That, really, is simply a variation on the basic idea of modalism. It is God presenting himself in three distinct ways, which is the essence of modalist thinking. That is the precise concept of the original meaning of the Latin word persona, which means “a mask.” So each of the personae, or “persons,” of God is a different “mask” that God puts on.

        That’s modalism.

        So really, trinitarian churches subscribe to a version of modalism, whereas my church flatly rejects modalist thinking.

        Like

      • Lee says:

        Hi Chuck,

        Paul did indeed say that we will be judged by our works, and on Judgment Day those who do good works will receive honor and immortality, whereas those who do evil works will receive wrath and fury. Here it is:

        But by your hard and impenitent heart you are storing up wrath for yourself on the day of wrath, when God’s righteous judgment will be revealed. For he will repay according to each one’s deeds: to those who by patiently doing good seek for glory and honor and immortality, he will give eternal life; while for those who are self-seeking and who obey not the truth but wickedness, there will be wrath and fury. There will be anguish and distress for everyone who does evil, the Jew first and also the Greek, but glory and honor and peace for everyone who does good, the Jew first and also the Greek. For God shows no partiality.

        All who have sinned apart from the law will also perish apart from the law, and all who have sinned under the law will be judged by the law. For it is not the hearers of the law who are righteous in God’s sight, but the doers of the law who will be justified. When Gentiles, who do not possess the law, do instinctively what the law requires, these, though not having the law, are a law to themselves. They show that what the law requires is written on their hearts, to which their own conscience also bears witness; and their conflicting thoughts will accuse or perhaps excuse them on the day when, according to my gospel, God, through Jesus Christ, will judge the secret thoughts of all. (Romans 2:5-14, emphasis added)

        This is exactly what you are disagreeing with and saying is wrong.

        Paul is very clear. Those who do good works will receive honor and immortality, meaning eternal life. Those who do evil works will receive wrath and fury, meaning eternal punishment.

        You are just plain wrong because you are contradicting the plain statements of the Bible.

        Like

      • chuck says:

        This is simple Lee. Those doing good works (and please try to integrate ALL of Pauls writings on this subject) are obviously those who seek after and belong to God. Those who do evil are not. I have never said that there is no reward for doing good, but that possibility only exists because of grace. God doesn’t OWE anyone anything. The rewards are His continued gifts to us. As Paul makes quite clear elsewhere in Romans (which you’ve already ignored), if works achieve salvation, then God is a debtor. You ignore it. Just like you do every time i show you five or ten verses and you desperately search to find one that seems to contradict it. Do you believe in contradictions in the bible? Then deal with it..I have shown that works DO NOT SAVE. you still, in EXACT words (your game), have not showed that they do.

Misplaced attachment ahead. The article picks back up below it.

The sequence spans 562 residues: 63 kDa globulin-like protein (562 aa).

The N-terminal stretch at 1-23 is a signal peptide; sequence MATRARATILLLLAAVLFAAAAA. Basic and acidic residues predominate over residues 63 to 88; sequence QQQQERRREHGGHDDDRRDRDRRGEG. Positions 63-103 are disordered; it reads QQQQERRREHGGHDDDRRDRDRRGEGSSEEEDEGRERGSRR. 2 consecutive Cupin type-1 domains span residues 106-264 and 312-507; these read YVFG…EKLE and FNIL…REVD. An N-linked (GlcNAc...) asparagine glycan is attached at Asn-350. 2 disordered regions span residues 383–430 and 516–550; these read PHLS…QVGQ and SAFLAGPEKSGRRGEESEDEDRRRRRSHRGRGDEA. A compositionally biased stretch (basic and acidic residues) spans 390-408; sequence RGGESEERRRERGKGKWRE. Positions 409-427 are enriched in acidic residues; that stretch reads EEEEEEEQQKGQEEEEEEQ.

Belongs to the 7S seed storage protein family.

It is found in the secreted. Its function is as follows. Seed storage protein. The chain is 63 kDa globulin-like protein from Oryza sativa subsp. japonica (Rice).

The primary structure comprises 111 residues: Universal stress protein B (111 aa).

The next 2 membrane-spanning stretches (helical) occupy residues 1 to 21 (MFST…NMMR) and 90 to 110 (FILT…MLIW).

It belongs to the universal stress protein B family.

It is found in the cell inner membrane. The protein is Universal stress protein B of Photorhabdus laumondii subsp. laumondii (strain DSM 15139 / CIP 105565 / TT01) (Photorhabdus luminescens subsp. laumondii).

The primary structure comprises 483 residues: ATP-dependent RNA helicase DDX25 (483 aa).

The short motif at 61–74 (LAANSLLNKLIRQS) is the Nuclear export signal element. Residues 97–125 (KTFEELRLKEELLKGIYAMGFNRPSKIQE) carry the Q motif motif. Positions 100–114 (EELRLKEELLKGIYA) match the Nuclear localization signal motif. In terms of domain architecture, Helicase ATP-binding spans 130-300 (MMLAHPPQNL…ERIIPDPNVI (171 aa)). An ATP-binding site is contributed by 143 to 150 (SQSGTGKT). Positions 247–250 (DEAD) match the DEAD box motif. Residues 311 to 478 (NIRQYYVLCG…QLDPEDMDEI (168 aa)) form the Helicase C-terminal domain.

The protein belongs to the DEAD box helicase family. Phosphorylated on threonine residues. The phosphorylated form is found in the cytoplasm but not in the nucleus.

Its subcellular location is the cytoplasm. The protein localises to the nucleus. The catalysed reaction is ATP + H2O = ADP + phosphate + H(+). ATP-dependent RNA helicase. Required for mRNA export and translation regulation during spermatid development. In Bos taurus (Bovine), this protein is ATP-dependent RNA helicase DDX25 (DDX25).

Like

      • Lee says:

        Hi Chuck,

        Okay, so you admit that you disagree with Paul and with Jesus when they say that we will be saved according to the works we do.

        And you see that as contradicting Paul’s statement about salvation through faith and not by works because you do not understand what Paul means by either “works” or “faith,” as I have already explained to you.

        There is no contradiction when it comes to the spiritual teachings of the Bible.

        But your beliefs, and your misunderstanding of the meaning of “faith” and “works” in Paul’s writings, causes you to make Paul not only contradict himself, but contradict Jesus Christ and the entire Bible.

        Like

      • Lee says:

        Hi Chuck,

        Jesus Christ himself could not have been any clearer that on Judgment Day we will be judged for eternal life or eternal punishment based on our deeds:

        “When the Son of Man comes in his glory, and all the angels with him, he will sit on his glorious throne. All the nations will be gathered before him, and he will separate the people one from another as a shepherd separates the sheep from the goats. He will put the sheep on his right and the goats on his left.

        “Then the King will say to those on his right, ‘Come, you who are blessed by my Father; take your inheritance, the kingdom prepared for you since the creation of the world. For I was hungry and you gave me something to eat, I was thirsty and you gave me something to drink, I was a stranger and you invited me in, I needed clothes and you clothed me, I was sick and you looked after me, I was in prison and you came to visit me.’